Mary Lou Jepsen is the designer of the remarkable display screen of the OLPC (One laptop per child). I have walked with an OLPC from the interior of a house into a sunny yard, and the experience is remarkable. The LCD (liquid-crystal display) image of the laptop is transformed from a full-color transmissive display while indoors into a black-and-white reflective display while outdoors in sunlight. In a new short interview appearing in Technology Review the innovator Jepsen is asked about the San Francisco startup company she co-founded earlier this year called Pixel Qi (pronounced “Pixel Chee”).

Jepsen says that displays from Pixel Qi will be on the market next year. When asked to provide details about new products she replied, “We can’t announce our customers or products yet, but you’ll see these displays in low-power laptops.” When asked to look ahead two years she suggested that her company is aiming directly at the e-book market:

I see an improvement in the readability of screens. The number-one reason why people print a page is resolution, and the number-two reason is that they don’t want to stare into a flashlight. Ultimately, in a year or two, we’d like to have a lawyer’s monitor or an editor’s monitor–some readable screen that’s just for reading. When I started meeting kids in the developing world and seeing that their schools were outside, we saw the opportunity to make screens more readable in sunlight. It’s ironic that the poorest kids in the world are getting the best screen technology through OLPC, but soon the rich people in the rest of the world are going to have access to it too.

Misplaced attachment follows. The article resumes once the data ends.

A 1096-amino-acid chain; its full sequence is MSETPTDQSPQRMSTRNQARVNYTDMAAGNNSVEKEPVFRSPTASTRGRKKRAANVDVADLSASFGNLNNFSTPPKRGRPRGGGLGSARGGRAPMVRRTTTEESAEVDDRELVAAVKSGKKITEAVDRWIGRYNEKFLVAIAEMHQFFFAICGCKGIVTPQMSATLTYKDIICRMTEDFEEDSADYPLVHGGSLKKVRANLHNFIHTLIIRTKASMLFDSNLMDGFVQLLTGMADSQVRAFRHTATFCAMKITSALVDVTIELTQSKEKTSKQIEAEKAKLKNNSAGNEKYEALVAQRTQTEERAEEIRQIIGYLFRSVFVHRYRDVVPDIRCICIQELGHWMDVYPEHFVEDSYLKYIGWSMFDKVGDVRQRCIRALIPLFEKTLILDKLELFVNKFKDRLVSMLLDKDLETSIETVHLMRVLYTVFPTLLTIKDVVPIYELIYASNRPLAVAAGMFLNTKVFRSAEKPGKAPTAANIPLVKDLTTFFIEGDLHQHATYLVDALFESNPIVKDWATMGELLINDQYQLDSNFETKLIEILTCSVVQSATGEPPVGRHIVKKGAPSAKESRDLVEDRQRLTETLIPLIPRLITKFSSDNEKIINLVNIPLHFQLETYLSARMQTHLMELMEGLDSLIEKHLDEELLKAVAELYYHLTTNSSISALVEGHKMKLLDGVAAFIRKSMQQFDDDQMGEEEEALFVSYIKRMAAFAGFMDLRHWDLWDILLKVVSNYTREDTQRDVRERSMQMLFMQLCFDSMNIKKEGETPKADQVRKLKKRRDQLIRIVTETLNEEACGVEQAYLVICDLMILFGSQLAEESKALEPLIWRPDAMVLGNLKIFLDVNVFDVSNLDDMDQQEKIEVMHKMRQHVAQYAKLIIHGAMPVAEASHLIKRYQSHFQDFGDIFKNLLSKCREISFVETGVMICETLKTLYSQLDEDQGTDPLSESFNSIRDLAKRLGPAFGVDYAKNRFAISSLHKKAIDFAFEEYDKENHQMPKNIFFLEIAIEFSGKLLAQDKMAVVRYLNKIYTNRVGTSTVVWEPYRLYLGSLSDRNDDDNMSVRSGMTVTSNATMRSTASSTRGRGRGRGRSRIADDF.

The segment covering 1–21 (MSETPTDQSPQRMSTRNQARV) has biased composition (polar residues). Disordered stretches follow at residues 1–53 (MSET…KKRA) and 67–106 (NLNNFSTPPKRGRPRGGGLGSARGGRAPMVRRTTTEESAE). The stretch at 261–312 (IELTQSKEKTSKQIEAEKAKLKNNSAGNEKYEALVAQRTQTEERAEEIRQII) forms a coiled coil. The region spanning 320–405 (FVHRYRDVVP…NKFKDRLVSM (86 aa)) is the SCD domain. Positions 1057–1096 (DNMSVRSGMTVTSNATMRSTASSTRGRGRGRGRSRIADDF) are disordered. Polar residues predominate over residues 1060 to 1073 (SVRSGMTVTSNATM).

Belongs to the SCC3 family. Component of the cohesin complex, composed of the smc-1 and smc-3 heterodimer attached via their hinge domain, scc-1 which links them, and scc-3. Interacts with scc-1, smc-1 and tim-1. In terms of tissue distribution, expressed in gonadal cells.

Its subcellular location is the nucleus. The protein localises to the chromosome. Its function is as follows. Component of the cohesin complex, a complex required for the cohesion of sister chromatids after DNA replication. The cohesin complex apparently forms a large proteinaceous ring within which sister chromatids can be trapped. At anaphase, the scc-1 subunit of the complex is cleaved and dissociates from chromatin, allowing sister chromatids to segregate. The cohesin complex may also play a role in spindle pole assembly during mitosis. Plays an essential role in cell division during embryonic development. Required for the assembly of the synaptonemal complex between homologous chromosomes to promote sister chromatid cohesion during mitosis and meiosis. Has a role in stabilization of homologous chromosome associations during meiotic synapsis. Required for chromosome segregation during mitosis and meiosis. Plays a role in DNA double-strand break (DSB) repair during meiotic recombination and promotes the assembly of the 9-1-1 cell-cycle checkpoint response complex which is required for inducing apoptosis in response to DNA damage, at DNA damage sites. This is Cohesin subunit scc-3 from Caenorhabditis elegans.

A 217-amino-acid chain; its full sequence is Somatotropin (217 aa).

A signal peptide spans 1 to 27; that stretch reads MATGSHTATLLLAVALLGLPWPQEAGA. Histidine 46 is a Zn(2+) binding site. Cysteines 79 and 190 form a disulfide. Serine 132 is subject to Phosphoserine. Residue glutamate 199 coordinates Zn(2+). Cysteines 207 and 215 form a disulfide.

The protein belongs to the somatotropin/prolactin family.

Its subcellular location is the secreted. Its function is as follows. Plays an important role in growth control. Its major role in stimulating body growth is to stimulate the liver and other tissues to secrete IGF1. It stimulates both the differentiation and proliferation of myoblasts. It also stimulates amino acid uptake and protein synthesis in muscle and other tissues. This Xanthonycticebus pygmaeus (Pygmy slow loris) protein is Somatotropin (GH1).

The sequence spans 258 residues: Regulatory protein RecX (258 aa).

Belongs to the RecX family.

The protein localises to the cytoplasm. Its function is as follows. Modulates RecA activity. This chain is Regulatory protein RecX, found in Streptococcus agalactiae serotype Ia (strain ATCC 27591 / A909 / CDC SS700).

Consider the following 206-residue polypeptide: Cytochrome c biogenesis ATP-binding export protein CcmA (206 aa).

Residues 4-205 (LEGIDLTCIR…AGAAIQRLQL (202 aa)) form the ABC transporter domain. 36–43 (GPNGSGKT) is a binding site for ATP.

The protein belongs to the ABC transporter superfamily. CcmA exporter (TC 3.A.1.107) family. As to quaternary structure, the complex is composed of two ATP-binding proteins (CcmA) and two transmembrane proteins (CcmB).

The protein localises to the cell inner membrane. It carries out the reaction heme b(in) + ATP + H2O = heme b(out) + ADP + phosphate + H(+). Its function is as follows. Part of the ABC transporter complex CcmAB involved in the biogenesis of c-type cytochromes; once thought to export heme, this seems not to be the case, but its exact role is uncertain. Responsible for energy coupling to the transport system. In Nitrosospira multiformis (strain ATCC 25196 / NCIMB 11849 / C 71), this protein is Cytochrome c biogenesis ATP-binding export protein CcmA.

1. “You don’t want to stare into a flashlight.” Well, of course, it’s boring. But what she means is, light-emitting displays are something people don’t want to look at. I’ve heard this from other folks working on reflective displays like E-Ink, but I’ve never seen any medical or psychological evidence to support it. People love to look at TV, at fires. Until I see evidence, this is a myth.

  2. I think the proof will be in the pudding. In my opinion someone is going to have to come up with some pretty compelling e-paper, before the mainstream will make the switch. That will include reducing light-emitting displays, being able to view/read outside, being able to drop it, etc.

    I think the evidence is in the low adoption of electronic readers among the general public.

  3. “The number-one reason why people print a page is resolution, and the number-two reason is that they don’t want to stare into a flashlight.”

    The number one reason that people print is to grasp the content, the number two is to manipulate the navigation. These are subtle haptic prerequisites of primate neurology. So, in terms of bionic readers, the print document is actually a fulfillment of digital technologies. If you augment print access with screen based indexing and searching you could argue that the print document is the fulfillment.

  4. Another reason to print out a document: vast multiplication of screens at ridiculously cheap price.

    That is, I can print a book, and then lay pages 456, 120, 23, 78, and 384 alongside one another for comparison. That’s 5 full-resolution ‘screens’ all ‘online’ before me at once.

    I can easily double or triple that and still retain all 15 ‘screens’ in my field of vision, either lying on the floor or tacked on the wall.

    I do applaud Pixel Qi, and have only one word for them: Hurry up! With the global economy shrinking, very few people will be able to scrape up $400 for an ebook device. Get it under $100, with a bigger, higher-resolution screen than either the Sony Reader or Amazon Kindle now offer, and the whole ebook revolution becomes more feasible.

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